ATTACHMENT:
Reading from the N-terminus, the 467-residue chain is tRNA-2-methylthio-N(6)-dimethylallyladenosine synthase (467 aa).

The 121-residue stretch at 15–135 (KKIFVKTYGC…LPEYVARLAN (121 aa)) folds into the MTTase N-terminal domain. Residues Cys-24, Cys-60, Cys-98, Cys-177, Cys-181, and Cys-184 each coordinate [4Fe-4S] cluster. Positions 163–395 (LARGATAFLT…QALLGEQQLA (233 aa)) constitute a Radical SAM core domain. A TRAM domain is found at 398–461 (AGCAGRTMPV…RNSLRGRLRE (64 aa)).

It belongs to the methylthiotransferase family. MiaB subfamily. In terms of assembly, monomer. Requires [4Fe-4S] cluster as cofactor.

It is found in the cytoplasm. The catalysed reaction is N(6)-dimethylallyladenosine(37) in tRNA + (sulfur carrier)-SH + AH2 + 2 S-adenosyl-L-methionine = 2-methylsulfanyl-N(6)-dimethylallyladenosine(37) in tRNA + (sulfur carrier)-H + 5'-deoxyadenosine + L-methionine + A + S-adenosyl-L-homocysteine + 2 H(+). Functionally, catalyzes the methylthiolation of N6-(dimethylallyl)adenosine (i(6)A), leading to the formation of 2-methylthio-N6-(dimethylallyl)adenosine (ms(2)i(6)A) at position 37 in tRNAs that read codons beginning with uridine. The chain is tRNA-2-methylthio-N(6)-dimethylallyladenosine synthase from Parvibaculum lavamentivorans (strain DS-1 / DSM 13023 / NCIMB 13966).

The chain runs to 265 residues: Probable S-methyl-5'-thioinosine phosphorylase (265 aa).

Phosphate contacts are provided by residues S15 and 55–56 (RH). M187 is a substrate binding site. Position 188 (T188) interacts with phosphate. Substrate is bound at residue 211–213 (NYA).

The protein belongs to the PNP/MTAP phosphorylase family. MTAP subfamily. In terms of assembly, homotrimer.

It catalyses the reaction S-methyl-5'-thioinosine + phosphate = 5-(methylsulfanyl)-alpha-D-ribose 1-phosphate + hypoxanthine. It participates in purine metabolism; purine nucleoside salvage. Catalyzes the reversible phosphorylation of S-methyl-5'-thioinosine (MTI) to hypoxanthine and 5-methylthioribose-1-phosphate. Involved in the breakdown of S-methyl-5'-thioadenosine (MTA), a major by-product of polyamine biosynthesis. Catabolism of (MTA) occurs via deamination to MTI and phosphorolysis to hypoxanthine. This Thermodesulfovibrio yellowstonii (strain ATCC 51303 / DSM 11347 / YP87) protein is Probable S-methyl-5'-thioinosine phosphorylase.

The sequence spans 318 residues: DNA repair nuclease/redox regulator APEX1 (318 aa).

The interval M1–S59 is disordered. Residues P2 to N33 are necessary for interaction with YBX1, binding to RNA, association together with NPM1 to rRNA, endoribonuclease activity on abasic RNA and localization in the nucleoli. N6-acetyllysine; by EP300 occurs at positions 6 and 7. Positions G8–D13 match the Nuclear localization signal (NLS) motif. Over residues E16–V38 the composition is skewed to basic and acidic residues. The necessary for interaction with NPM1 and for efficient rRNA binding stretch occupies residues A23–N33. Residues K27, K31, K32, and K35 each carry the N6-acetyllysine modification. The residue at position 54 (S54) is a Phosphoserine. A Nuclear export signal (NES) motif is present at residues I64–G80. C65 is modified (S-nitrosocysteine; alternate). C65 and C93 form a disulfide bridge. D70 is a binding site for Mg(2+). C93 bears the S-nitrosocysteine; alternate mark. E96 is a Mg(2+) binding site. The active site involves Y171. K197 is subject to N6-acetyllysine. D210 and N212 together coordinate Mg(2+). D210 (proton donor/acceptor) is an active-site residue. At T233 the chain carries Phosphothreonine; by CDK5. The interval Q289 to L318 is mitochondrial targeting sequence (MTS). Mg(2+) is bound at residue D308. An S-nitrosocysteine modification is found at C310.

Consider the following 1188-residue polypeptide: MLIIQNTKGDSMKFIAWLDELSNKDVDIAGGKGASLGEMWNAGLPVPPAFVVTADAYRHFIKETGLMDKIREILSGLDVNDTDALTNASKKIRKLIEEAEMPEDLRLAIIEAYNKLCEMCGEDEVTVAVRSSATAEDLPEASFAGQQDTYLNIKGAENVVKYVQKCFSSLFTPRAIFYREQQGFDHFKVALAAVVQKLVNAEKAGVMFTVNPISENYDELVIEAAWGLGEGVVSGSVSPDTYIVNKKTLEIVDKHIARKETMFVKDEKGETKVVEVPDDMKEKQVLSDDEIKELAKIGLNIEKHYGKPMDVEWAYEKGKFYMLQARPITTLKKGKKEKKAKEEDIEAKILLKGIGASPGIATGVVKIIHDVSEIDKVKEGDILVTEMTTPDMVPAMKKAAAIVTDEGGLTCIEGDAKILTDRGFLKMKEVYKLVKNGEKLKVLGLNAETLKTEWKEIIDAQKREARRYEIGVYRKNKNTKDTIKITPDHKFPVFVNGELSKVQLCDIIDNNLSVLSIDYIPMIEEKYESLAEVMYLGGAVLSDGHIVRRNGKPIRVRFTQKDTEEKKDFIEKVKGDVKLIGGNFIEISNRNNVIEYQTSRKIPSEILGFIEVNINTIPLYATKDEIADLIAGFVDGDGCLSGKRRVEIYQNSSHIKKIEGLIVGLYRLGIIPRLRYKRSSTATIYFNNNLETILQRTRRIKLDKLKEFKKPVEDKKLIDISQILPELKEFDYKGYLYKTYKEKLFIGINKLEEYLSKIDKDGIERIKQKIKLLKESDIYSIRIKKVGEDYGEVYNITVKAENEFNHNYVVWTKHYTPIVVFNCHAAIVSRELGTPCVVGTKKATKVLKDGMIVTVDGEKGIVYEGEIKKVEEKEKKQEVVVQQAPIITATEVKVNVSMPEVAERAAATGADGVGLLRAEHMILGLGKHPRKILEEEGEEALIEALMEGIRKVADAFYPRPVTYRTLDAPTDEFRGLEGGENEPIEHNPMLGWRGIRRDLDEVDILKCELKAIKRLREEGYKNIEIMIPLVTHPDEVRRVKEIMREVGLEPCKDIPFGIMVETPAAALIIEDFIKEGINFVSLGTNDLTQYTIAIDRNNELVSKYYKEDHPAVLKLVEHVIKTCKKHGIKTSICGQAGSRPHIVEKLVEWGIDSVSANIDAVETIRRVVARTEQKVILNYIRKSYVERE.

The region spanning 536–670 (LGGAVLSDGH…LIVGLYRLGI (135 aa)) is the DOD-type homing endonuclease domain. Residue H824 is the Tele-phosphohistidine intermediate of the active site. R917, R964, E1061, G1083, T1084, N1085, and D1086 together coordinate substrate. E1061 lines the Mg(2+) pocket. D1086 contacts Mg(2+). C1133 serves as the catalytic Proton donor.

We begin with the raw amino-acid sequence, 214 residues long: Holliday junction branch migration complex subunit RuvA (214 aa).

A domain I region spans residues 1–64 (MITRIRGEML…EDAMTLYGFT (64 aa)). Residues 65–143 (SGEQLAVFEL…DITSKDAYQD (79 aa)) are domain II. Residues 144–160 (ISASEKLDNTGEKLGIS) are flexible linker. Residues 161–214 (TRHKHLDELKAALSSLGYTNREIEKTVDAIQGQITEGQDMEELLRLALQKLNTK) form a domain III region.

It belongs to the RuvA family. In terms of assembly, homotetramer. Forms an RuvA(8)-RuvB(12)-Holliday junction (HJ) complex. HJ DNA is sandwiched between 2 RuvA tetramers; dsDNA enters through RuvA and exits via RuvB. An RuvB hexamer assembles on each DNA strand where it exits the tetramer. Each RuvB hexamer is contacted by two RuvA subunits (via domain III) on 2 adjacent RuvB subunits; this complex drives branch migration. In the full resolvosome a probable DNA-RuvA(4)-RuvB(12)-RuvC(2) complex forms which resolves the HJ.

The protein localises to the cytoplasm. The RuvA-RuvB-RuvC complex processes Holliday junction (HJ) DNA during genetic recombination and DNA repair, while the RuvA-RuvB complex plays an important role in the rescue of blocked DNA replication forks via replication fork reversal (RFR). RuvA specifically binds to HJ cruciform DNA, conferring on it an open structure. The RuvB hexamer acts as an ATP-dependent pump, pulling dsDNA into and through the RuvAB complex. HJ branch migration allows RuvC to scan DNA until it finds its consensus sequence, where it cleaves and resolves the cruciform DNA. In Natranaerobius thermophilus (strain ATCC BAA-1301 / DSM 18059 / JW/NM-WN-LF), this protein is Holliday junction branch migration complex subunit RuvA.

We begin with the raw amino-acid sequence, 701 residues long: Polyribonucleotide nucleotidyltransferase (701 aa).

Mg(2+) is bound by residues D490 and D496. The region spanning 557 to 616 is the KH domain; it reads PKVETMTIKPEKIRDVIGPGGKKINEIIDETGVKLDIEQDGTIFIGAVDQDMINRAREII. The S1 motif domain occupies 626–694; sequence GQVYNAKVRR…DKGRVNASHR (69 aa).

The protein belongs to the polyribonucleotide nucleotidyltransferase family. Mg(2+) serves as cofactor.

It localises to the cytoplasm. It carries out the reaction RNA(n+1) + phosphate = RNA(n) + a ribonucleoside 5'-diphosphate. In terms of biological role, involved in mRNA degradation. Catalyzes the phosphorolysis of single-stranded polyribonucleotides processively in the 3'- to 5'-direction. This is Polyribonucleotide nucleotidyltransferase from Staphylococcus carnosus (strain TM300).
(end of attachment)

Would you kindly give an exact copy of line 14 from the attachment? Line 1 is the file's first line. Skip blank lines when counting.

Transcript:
A domain I region spans residues 1–64 (MITRIRGEML…EDAMTLYGFT (64 aa)). Residues 65–143 (SGEQLAVFEL…DITSKDAYQD (79 aa)) are domain II. Residues 144–160 (ISASEKLDNTGEKLGIS) are flexible linker. Residues 161–214 (TRHKHLDELKAALSSLGYTNREIEKTVDAIQGQITEGQDMEELLRLALQKLNTK) form a domain III region.